Trust Your Gut: Now There’s Proof That Non-Celiac Gluten Sensitivity Exists
“It’s all in your head!”
“Gluten-free diets are just a fad.”
“Wheat is only bad for people who have celiac disease.”
If you are one of the unfortunate souls who feels icky after eating food that contains gluten but you don’t have a medical diagnosis to blame, you might have heard one (or all) of the comments above from skeptical people.
I have good news for you: Your days of having to justify your wheat-woes to cynics are over.
A new study has shown that gluten sensitivity is NOT in your head – it is in your gut.
Here’s your vindication, from study co-author Peter H. Green, MD:
Our study shows that the symptoms reported by individuals with this condition are not imagined, as some people have suggested. It demonstrates that there is a biological basis for these symptoms in a significant number of these patients.
Dr. Green is the Phyllis and Ivan Seidenberg Professor of Medicine at CUMC and director of the Celiac Disease Center, so I think it is safe to say he knows his gut-stuff.
Before we go on to discuss the new study’s findings in detail, let’s take a minute to cover what celiac disease is.
What IS celiac disease?
Celiac disease is a serious autoimmune disorder in which the immune system mistakenly attacks the lining of the small intestine after a sufferer consumes gluten.
Gluten is a complex two-part protein found in grains such as wheat, rye, barley, and spelt. The two different proteins that comprise gluten are called glutelin and gliadin. Breads, cereals, and baked goods are obvious sources of gluten (unless they are labeled gluten-free), but they aren’t the only foods that contain the protein – it can be found in many items, even those you wouldn’t expect.
Symptoms of celiac disease include (but are not limited to) abdominal pain, diarrhea, constipation, bloating, weight loss, fatigue, anemia, arthritis, depression, and headaches. There are over 300 symptoms that are known to be caused by celiac disease…but some people with the condition have no symptoms at all.
But discomfort and pain aren’t the only problems celiac disease causes: the immune response that attacks the small intestine leads to damage to the villi, which are small finger-like projections that line the small intestine. The villi promote nutrient absorption, and when they become damaged, nutrients cannot be absorbed properly into the body. Undiagnosed or neglected celiac disease can lead to serious health problems, including osteoporosis, anemia, vitamin and mineral deficiencies, nervous system disorders, pancreatic insufficiency, intestinal lymphomas, GI cancers, and other autoimmune disorders.
There are several serologic (blood) tests available that screen for celiac disease antibodies, but the most commonly used is called a tTG-IgA (Immunoglobulin A) test. If test results suggest celiac disease, the next step is usually a biopsy of the small intestine to confirm the diagnosis.
Currently, the only way to treat celiac disease is by strict adherence to a gluten-free diet.
Now, back to the study…
Many people who lack the characteristic blood, tissue, or genetic markers of celiac disease experience celiac-like GI symptoms (as well as non-GI symptoms including fatigue, cognitive difficulties, and mood disturbances) after consuming foods that contain gluten.
Researchers call this condition non-celiac gluten or wheat sensitivity (NCWS).
One explanation for NCWS is that exposure to the offending grains somehow triggers acute systemic immune activation, rather than a strictly localized intestinal immune response. Because there are no biomarkers for NCWS, accurate figures for its prevalence are not available, but it is estimated to affect about 1 percent of the population, or 3 million Americans, roughly the same prevalence as celiac disease.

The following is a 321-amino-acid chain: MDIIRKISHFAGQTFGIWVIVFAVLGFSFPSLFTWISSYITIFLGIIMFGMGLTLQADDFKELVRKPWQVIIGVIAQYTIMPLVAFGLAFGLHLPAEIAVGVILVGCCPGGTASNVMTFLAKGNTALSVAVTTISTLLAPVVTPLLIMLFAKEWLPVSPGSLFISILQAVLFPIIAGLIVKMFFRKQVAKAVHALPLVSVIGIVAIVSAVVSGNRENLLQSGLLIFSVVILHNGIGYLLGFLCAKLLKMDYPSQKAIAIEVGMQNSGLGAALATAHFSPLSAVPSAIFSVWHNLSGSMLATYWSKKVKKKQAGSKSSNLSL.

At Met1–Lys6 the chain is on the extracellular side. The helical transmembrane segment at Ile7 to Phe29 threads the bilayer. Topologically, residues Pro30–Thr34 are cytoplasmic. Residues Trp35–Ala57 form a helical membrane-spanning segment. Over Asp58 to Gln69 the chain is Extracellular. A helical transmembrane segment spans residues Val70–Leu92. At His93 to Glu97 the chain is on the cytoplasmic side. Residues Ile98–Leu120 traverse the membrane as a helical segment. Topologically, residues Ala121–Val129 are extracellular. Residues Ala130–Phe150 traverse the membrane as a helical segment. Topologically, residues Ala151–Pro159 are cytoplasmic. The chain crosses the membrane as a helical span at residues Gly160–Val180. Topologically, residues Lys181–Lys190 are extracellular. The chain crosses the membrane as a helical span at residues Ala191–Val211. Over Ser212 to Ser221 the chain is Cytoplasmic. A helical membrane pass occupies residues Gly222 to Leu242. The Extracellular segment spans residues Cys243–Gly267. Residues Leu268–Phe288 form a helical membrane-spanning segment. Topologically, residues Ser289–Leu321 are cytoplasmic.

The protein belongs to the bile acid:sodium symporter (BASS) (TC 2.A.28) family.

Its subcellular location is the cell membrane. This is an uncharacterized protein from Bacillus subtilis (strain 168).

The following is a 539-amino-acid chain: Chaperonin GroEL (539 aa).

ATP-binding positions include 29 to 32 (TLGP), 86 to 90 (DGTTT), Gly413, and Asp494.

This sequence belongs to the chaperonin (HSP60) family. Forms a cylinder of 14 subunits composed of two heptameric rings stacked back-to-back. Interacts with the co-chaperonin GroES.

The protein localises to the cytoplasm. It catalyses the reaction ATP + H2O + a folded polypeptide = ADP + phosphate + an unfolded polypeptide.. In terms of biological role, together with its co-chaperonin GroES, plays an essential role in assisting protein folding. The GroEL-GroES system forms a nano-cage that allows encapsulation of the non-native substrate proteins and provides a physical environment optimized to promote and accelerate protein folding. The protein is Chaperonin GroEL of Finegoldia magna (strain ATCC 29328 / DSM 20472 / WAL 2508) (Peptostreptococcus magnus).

For the new study, researchers examined 160 participants: 80 with NCWS, 40 with celiac disease, and 40 with neither condition.
While the NCWS group did not have the cytotoxic T cells found in those with celiac disease, they DID have markers of intestinal cellular damage related to a severe systemic immune activation.
The study found that NCWS is linked to a weakened intestinal barrier that allows the movement of microbial and dietary molecules from the intestines into the rest of the body. This, researchers suggest, ultimately results in the body-wide immune response that patients saw in response to gluten.
Study participants with NCWS who excluded wheat and related products from their diets for six months saw improvement in their symptoms and effects.
Researchers hope that future studies will allow them to better understand the mechanisms involved in both NCWS and celiac disease.
Study co-author Dr. Umberto Volta, a professor of internal medicine at the University of Bologna, said in the press release:
These results shift the paradigm in our recognition and understanding of non-celiac wheat sensitivity, and will likely have important implications for diagnosis and treatment.
Considering the large number of people affected by the condition and its significant negative health impact on patients, this is an important area of research that deserves much more attention and funding.
What does this mean for you?
If you believe you may have celiac disease, it is important to consult with your healthcare provider because of the seriousness of the disorder. If you don’t think you have celiac disease, but believe you might benefit from avoiding gluten, it couldn’t hurt to try. Humans don’t NEED to consume gluten, and many people report feeling better after going gluten-free.
For those who are still skeptical (or want inspiration), please read my dear friend Melissa’s personal story about her battle with NCWS and the amazing health transformation she experienced when she removed gluten from her diet.
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